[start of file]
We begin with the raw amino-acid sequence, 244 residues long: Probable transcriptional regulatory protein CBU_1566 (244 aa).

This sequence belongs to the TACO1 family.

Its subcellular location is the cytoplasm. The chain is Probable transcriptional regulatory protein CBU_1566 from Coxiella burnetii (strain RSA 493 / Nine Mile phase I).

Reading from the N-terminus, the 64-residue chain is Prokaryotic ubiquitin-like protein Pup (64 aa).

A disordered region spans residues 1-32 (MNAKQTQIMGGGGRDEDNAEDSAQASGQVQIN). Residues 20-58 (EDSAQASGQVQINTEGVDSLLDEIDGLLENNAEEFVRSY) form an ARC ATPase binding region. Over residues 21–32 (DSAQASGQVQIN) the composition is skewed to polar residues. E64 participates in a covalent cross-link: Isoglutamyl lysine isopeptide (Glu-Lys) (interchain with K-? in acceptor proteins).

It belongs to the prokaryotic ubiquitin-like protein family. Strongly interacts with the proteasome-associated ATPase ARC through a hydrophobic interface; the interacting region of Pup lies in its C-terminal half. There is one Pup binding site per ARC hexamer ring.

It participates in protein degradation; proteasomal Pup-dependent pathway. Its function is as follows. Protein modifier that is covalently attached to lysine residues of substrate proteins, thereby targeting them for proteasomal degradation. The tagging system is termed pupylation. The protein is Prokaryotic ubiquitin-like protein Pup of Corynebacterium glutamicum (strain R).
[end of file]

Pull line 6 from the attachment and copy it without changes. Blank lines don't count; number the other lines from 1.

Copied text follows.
It belongs to the prokaryotic ubiquitin-like protein family. Strongly interacts with the proteasome-associated ATPase ARC through a hydrophobic interface; the interacting region of Pup lies in its C-terminal half. There is one Pup binding site per ARC hexamer ring.